Americans and Guns: Danger or Defense?

by Darren K. Carlson, Government and Politics Editor

The Second Amendment ensures Americans have the right to keep and bear arms. How many Americans exercise this right? A recent Gallup Poll* asked just that, revealing some insight into which Americans are most likely to own guns and what public sentiment is toward gun ownership and household safety.

Thirty-eight percent of Americans report having a gun in their homes, and another 2% say they have a gun elsewhere on their properties (like in a garage, barn, or car). The percentage of Americans reporting they have a gun in their homes has hovered around the 40% mark since 2000.

Gallup has been asking about gun ownership since 1959. From 1959 through 1993, an average of 47% of Americans reported having a gun in their homes. Since that time, household gun ownership has dropped to an average of 40%. The enactment of tougher gun laws in the mid-1990s, including the Brady Handgun Violence Prevention Act in November 1993, which instituted stricter rules for firearm sales, may have played a role in the declining gun ownership numbers since then.

Which Groups Are Most Likely to Own Guns?

For many, the term "gun owner" brings to mind the image of a white male, most likely Republican, living in a rural area of the South. While many Americans who don't fit that demographic profile do own guns, the likelihood of owning a gun is higher among people with these demographic characteristics. 

Men are more likely than women to report gun ownership (49% compared with 33%), and whites are more likely than nonwhites to own (44% and 24%, respectively). Residents of the South are significantly more likely than those living in other regions to report owning a gun. Further, more than half of those living in rural areas (56%) own a gun, compared with 40% of suburbanites and 29% of those living in urban areas. More than half (53%) of Republicans own guns, compared with 36% of political independents and 31% of Democrats.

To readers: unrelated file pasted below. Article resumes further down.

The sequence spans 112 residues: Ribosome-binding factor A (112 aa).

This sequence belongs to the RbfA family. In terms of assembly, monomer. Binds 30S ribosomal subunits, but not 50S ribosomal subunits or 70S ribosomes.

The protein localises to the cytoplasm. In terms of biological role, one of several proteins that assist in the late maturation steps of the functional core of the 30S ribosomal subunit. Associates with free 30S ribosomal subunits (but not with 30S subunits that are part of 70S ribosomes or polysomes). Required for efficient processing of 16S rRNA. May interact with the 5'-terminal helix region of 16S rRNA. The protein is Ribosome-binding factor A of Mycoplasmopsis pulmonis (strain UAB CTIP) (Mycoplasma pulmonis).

More Than One Per Household

Gallup also asked those with guns in their households about the total number of guns they have. The data illustrate that many gun owners are gun enthusiasts. A majority of gun owners (62%) have more than one gun on their properties, including 29% who say they have five or more guns. Slightly less than a third (31%) of gun owners have just one gun. This is the highest percentage of single-gun ownership since 1993.

Among gun owners, the average number of guns owned is 4.4 per household. Among all Americans (including those who don't own guns), the average number of guns owned is 1.7. 

Do Guns Make Households Safer?

The safety of guns in the home is a major point of debate. On one hand, a gun could provide valuable protection against home invasion. On the other hand, misuse of a gun could lead to a tragic accident. Americans are divided on the topic, with 46% saying that having a gun in the home makes it a more dangerous place to be, and 42% saying guns make households safer. The most recent results represent a slight shift from 2000, when 35% of Americans thought guns made a household safer, and 51% thought guns made households more dangerous.

Not surprisingly, gun owners are significantly more likely than non-owners to believe guns make households safer. Seventy-one percent of gun owners think so, compared with 23% of non-owners. Interestingly, people who have been victimized by crime in the past year are not more likely than non-victims to think a gun makes a home safer.  

*These results are based on telephone interviews with a randomly selected national sample of 1,012 adults, aged 18 and older, conducted Oct. 11-14, 2004. For results based on this sample, one can say with 95% confidence that the maximum error attributable to sampling and other random effects is ±3 percentage points. In addition to sampling error, question wording and practical difficulties in conducting surveys can introduce error or bias into the findings of public opinion polls.

For results based on the sample of 431 gun owners, the maximum margin of sampling error is ±5 percentage points.

 

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